Development of a Sensor with WIde Spectrum Sensitivity for MOnitoring of Damage and Defects In Composite Structures
Shocks on a composite structure of an aircraft can propagate and generate delamination at a distant place. There is currently no other method than regular inspection of the structure to detect these delamination, which requires to immobilize the aircraft. The SWISSMODICS project ambitions to answer the lack of efficient diagnostic tools by providing a miniature, ultra-thin camera to be incorporated in the composite structure of an aircraft where delamination risk to occur. This will considerably facilitate diagnostic and reduce immobilization time, even allowing in-operation diagnostic.
The SWISSMODICS project will develop a camera sensitive to X-ray, visible and infrared light. This will be achieved by creating a monolithic detector made of a CMOS pixel array with configurable pixels to the specificity of each wavelength range, covalently bonded to an absorber with areas sensitive to these 3 different wavelength ranges. The detector will be tested on a panel of section of fuselage in composite, with delamination defects representative of real defects.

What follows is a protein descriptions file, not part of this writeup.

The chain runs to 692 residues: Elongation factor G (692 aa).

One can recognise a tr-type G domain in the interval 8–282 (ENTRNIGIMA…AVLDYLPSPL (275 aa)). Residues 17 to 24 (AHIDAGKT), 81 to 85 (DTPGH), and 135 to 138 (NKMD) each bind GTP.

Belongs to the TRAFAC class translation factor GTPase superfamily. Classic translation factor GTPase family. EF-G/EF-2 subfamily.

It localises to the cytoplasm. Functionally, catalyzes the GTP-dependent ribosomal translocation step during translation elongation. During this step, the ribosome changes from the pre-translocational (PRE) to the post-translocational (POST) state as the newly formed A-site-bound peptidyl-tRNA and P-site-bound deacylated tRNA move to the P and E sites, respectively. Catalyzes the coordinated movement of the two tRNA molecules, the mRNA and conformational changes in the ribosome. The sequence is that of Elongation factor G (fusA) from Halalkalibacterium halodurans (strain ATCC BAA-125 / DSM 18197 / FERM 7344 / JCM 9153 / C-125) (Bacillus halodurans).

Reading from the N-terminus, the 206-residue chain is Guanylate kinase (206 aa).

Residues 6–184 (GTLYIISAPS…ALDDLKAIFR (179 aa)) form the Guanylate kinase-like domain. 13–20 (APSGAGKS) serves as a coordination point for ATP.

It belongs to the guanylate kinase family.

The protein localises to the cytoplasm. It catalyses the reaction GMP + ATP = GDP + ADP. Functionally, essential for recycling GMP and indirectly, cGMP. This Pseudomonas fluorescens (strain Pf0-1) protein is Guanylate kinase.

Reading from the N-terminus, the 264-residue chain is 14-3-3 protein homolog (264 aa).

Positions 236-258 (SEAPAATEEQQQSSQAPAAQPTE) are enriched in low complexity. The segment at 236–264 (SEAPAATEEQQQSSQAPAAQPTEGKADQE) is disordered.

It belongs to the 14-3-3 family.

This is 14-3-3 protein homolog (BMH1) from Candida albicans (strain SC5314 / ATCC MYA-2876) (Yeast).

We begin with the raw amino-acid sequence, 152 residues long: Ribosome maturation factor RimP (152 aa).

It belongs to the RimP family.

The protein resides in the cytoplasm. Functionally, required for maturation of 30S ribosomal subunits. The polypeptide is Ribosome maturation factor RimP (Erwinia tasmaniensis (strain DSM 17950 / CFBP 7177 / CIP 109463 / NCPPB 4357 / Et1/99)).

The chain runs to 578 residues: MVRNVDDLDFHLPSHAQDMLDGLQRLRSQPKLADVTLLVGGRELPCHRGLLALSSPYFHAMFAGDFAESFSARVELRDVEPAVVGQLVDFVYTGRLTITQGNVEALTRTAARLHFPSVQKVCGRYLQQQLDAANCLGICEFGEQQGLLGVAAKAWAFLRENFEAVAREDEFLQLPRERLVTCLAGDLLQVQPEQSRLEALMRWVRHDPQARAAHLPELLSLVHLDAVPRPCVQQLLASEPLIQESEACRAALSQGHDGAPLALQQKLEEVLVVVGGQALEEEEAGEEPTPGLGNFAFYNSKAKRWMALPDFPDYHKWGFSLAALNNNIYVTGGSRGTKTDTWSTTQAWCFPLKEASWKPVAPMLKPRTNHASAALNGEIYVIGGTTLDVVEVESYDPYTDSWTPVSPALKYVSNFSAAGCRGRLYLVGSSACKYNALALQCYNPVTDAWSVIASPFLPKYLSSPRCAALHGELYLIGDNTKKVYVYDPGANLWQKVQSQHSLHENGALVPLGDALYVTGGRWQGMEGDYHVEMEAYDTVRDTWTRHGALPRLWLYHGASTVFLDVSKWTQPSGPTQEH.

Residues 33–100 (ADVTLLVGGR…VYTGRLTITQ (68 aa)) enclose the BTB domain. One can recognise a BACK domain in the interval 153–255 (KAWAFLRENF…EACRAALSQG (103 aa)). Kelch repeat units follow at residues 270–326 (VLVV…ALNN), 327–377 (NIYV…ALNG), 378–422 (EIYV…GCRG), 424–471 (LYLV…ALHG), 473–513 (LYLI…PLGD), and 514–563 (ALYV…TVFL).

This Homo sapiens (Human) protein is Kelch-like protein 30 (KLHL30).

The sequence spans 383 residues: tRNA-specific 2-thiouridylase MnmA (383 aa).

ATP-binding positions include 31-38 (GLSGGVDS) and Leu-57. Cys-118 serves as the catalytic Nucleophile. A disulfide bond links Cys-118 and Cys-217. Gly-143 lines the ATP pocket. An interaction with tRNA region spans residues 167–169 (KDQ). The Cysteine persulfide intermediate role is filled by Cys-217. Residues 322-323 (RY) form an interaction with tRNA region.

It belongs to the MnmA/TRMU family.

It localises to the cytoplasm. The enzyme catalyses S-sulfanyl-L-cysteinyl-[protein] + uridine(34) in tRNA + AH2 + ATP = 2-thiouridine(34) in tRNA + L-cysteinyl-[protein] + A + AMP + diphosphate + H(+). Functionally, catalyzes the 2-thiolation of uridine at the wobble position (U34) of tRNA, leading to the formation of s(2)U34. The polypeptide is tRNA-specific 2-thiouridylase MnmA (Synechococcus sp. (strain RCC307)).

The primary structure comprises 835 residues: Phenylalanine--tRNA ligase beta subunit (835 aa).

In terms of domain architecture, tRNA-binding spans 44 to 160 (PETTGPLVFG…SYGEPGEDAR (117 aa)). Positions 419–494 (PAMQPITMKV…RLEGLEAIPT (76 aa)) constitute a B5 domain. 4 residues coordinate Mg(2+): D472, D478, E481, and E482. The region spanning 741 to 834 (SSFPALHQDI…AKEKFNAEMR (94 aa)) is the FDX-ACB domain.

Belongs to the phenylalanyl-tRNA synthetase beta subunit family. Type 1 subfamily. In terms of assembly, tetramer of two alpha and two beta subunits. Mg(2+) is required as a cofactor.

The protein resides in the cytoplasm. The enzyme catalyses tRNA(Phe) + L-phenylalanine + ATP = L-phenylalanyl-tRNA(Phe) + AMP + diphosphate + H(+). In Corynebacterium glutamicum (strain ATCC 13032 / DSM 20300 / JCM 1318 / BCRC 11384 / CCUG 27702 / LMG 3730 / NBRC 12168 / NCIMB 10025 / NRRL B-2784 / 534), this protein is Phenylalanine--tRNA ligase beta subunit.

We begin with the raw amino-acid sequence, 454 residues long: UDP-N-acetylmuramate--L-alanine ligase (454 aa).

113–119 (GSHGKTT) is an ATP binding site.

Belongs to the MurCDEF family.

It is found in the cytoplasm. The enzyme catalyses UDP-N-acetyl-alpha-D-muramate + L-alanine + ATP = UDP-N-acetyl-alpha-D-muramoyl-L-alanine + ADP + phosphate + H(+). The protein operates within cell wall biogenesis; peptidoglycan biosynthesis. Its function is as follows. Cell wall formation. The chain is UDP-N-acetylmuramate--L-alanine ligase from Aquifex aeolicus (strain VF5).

The work will be executed by a consortium of 3 companies with complementary competences. CSEM, in Switzerland will develop the CMOS integrated circuit. G-ray, also in Switzerland, will develop the absorber with areas sensitive to different wavelength ranges and will perform wafer to wafer covalent bonding between the CMOS wafer and the absorber wafer. Finally, Almay, a French engineering company with experience in composites for the aeronautical applications, will provide guidance and will integrate and validate the detector on composite structures with defects.
This new sensor will be a breakthrough in non-destructive testing and will open the door to "intelligent" composite structures. In aeronautics, it will not only reduce immobilization time but also enable to reduce the security margin on composite parts thanks to continuous monitoring, resulting in economy of weight and fuel.